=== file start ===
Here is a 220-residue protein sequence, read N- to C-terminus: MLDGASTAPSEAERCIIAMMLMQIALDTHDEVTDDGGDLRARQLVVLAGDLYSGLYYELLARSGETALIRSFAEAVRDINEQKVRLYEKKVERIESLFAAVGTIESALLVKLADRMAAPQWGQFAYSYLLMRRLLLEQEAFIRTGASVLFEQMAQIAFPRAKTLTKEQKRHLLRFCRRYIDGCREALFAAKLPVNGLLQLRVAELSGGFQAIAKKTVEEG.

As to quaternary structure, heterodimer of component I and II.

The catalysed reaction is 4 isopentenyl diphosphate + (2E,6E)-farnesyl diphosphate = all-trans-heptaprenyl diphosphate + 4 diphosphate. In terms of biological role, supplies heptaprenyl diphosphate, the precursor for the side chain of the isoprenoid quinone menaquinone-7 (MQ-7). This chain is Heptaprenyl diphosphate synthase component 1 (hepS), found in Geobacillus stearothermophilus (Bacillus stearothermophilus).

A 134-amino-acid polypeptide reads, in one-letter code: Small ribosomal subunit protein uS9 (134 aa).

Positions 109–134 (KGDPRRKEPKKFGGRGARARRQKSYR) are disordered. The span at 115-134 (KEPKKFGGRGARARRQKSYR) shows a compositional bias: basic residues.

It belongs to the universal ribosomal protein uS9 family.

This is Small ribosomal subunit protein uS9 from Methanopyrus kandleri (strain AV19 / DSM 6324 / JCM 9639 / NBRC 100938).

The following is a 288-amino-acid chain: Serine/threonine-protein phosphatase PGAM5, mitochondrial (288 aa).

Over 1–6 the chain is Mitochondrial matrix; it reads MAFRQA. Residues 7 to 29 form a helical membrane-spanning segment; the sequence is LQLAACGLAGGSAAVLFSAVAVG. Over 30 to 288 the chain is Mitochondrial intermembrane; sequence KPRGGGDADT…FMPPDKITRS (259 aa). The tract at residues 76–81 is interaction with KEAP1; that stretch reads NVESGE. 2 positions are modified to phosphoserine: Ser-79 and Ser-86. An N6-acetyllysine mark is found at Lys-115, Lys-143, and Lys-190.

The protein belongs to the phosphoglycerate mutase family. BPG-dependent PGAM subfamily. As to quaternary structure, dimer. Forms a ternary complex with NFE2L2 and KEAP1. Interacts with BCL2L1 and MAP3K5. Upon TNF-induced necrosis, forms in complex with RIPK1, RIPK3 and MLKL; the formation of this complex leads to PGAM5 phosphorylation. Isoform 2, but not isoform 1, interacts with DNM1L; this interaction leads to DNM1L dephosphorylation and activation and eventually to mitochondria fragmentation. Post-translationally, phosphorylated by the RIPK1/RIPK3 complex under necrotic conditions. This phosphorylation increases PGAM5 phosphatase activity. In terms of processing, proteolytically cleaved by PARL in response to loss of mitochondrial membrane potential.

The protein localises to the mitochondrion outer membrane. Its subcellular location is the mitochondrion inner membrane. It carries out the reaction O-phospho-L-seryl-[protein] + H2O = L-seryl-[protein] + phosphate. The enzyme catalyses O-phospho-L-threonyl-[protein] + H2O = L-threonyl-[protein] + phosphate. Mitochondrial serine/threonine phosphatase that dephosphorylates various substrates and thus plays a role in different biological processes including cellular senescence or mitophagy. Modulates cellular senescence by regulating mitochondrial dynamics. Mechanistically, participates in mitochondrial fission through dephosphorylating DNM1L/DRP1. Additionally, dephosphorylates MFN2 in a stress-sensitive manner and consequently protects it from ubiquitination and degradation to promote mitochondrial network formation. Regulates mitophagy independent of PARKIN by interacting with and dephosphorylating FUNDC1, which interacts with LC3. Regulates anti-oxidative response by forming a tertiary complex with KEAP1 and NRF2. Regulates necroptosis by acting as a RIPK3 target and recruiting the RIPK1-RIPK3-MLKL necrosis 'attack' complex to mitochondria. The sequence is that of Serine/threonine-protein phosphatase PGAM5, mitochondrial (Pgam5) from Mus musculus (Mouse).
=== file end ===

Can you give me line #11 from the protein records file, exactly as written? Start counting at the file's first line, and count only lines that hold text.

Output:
The protein localises to the mitochondrion outer membrane. Its subcellular location is the mitochondrion inner membrane. It carries out the reaction O-phospho-L-seryl-[protein] + H2O = L-seryl-[protein] + phosphate. The enzyme catalyses O-phospho-L-threonyl-[protein] + H2O = L-threonyl-[protein] + phosphate. Mitochondrial serine/threonine phosphatase that dephosphorylates various substrates and thus plays a role in different biological processes including cellular senescence or mitophagy. Modulates cellular senescence by regulating mitochondrial dynamics. Mechanistically, participates in mitochondrial fission through dephosphorylating DNM1L/DRP1. Additionally, dephosphorylates MFN2 in a stress-sensitive manner and consequently protects it from ubiquitination and degradation to promote mitochondrial network formation. Regulates mitophagy independent of PARKIN by interacting with and dephosphorylating FUNDC1, which interacts with LC3. Regulates anti-oxidative response by forming a tertiary complex with KEAP1 and NRF2. Regulates necroptosis by acting as a RIPK3 target and recruiting the RIPK1-RIPK3-MLKL necrosis 'attack' complex to mitochondria. The sequence is that of Serine/threonine-protein phosphatase PGAM5, mitochondrial (Pgam5) from Mus musculus (Mouse).